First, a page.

Sunday, December 15, 2019

Review: Record of a Spaceborn Few by Becky Chambers

Record of a Spaceborn Few by Becky Chambers
Published: Hodder & Stoughton (2018)
Series: Book 3 of the Wayfarers
Awards Nominated: Nominated for the Hugo, Locus SF and Red Tentacle Awards

The Book:

Hundreds of years ago, the last humans on Earth boarded the Exodus Fleet in search of a new home among the stars. After centuries spent wandering empty space, their descendants were eventually accepted by the well-established species that govern the Milky Way.

But that was long ago. Today, the Exodus Fleet is a living relic, the birthplace of many, yet a place few outsiders have ever visited. While the Exodans take great pride in their original community and traditions, their culture has been influenced by others beyond their bulkheads. As many Exodans leave for alien cities or terrestrial colonies, those who remain are left to ponder their own lives and futures: What is the purpose of a ship that has reached its destination? Why remain in space when there are habitable worlds available to live? What is the price of sustaining their carefully balanced way of life—and is it worth saving at all?

A young apprentice, a lifelong spacer with young children, a planet-raised traveler, an alien academic, a caretaker for the dead, and an Archivist whose mission is to ensure no one’s story is forgotten, wrestle with these profound universal questions. The answers may seem small on the galactic scale, but to these individuals, it could mean everything.” ~WWEnd.com

I read this one as a part of a community read-along, for which you can see my spoiler-filled answers to the discussion questions here, here, and here.  Since I’ve posted a lot about it lately, I pushed this review to the top of my review queue.

My Thoughts:

The novels in the Wayfarers series all take place in the same universe, but the stories are only very tangentially related.  To learn about the universe, I would still recommend reading them in publication order, but it doesn’t matter as much for the plot or characters.  With regards to the plot, Chambers does not follow a traditional narrative structure in Record of a Spaceborn Few.  Instead, she tends towards a “slice-of-life” structure, which is more focused on character study through the events of daily life than in conflict or adventures.  We are following a handful of people who live in the Exodus Fleet, the group of habitable spaceships that (along with Mars) has become the homeland of humans after the death of Earth.  The story explores each of their relationship to their home, their thoughts on the meaning of their lives, and how they see a future in the Fleet or out of it.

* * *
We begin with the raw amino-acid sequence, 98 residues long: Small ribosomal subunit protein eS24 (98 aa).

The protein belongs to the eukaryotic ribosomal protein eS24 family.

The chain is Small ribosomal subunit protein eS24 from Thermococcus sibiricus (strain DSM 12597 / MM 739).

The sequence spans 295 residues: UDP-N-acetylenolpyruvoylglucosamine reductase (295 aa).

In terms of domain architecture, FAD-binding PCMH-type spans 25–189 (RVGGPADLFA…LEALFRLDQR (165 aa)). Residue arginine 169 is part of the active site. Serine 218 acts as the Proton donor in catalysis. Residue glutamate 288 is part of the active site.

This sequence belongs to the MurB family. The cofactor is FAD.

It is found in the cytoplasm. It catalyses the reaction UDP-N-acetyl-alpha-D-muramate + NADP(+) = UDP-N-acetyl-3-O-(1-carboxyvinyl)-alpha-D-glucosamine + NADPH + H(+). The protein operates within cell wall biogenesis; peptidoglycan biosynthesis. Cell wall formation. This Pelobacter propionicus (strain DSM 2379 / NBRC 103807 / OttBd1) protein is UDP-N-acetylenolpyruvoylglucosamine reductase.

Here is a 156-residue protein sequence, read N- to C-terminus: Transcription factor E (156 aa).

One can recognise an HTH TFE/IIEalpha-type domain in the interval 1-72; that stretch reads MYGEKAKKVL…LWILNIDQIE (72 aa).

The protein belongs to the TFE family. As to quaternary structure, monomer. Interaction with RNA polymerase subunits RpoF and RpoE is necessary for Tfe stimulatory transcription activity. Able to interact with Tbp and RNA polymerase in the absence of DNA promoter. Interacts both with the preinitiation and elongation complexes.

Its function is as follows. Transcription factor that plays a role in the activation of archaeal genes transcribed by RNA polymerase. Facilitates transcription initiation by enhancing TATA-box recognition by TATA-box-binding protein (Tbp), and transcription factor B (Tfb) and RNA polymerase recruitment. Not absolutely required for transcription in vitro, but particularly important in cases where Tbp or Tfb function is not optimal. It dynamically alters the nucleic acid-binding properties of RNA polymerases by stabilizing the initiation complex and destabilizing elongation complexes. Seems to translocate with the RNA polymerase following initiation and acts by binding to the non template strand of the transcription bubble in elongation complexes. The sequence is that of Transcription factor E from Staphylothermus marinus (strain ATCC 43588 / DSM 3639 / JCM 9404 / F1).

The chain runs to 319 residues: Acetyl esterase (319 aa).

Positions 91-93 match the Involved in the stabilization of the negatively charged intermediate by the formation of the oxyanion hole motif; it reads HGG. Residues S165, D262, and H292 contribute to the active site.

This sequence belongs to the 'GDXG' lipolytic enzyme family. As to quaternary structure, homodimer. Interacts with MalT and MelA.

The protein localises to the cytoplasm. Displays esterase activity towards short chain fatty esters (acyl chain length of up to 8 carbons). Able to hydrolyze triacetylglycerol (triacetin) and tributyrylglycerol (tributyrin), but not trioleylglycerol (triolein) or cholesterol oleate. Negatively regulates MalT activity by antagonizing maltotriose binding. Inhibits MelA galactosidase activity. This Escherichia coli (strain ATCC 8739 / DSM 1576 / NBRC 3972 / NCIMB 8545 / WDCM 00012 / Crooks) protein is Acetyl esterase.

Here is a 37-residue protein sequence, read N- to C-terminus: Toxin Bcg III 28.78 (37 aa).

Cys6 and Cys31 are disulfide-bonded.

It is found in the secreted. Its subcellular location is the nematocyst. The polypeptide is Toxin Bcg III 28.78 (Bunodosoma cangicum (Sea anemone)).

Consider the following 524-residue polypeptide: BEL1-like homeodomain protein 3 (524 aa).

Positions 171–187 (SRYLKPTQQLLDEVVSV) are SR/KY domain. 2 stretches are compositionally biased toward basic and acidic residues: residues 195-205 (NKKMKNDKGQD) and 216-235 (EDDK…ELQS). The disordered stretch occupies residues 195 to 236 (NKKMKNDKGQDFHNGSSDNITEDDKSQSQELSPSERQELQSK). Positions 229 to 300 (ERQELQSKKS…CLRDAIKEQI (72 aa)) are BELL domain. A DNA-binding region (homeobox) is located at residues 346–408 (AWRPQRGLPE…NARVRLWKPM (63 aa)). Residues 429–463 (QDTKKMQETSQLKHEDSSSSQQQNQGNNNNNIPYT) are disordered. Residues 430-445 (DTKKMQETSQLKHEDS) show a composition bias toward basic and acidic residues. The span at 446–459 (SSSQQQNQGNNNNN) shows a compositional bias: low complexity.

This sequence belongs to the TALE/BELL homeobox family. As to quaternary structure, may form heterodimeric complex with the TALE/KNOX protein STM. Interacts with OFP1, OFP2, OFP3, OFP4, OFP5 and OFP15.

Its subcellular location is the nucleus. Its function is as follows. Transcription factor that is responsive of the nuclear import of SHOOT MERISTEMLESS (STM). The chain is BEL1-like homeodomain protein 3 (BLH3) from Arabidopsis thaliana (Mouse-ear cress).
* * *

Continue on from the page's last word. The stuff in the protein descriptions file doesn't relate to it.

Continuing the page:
At first, I felt like there were too many switching perspectives, and the general peacefulness of the characters’ lives made it a little difficult to keep them straight.  After getting at least a few chapters from each viewpoint, though, the different voices and themes began to take shape in my mind. It was also interesting to learn more about Fleet society, and how the necessity of harmony and balance continues to shape their culture.  Though it is an unusual science-fictional setting, the Fleet also has a lot of problems in common with small US towns. The Fleet is seen as a backwater, and there’s a drain of the younger generation to far-off universities and career opportunities. The Fleet is also seen as not having all that much to offer the wider galactic society, so there is generally not a lot of interest from outsiders.  Concerns about the long-term future and safety of the Fleet, it’s place in wider society, and the value of its culture influence the character arcs of each of the viewpoint characters.

Just as the wider societal problems have an analogue in reality, the personal troubles of each character are relatable to the lives of modern readers.  I suspect that readers will identify more strongly with different characters, depending on where they currently are in their lives. I was especially drawn to the story of Eyas, a woman with a culturally valued career in post-life care. She loved her career and her community, but also found that it was demanding and restricted how much of herself she was able to express.  Other characters included Kip (a teen who longs to run off to a university), Isabelle (an elderly woman forging ties with alien researchers), Sawyer (a planet-born young man longing for a simpler life), and Tessa (a mother who is uncertain about her family’s future in the Fleet). I enjoyed following them as they each looked for their own answers, and determined the path that their lives should take. 

My Rating: 3.5/5

Record of a Spaceborn Few is the third novel in the Wayfarers universe, though the story itself is standalone. That story takes even more of a “slice-of-life” approach than the previous books in the series, as we follow the perspectives of a handful of humans in the Exodus Fleet going about their daily lives. It’s a peaceful novel, focused on character study rather than a traditional plot.  I enjoyed learning about the culture of the Fleet, and seeing the challenges it faced as an enduring community. Despite the science-fictional setting, I feel like each of the characters represented relatable anxieties from different stages of human life. It’s an unusual novel, but one that I’m glad to have read. I’ll keep an eye out for the next Wayfarers book!

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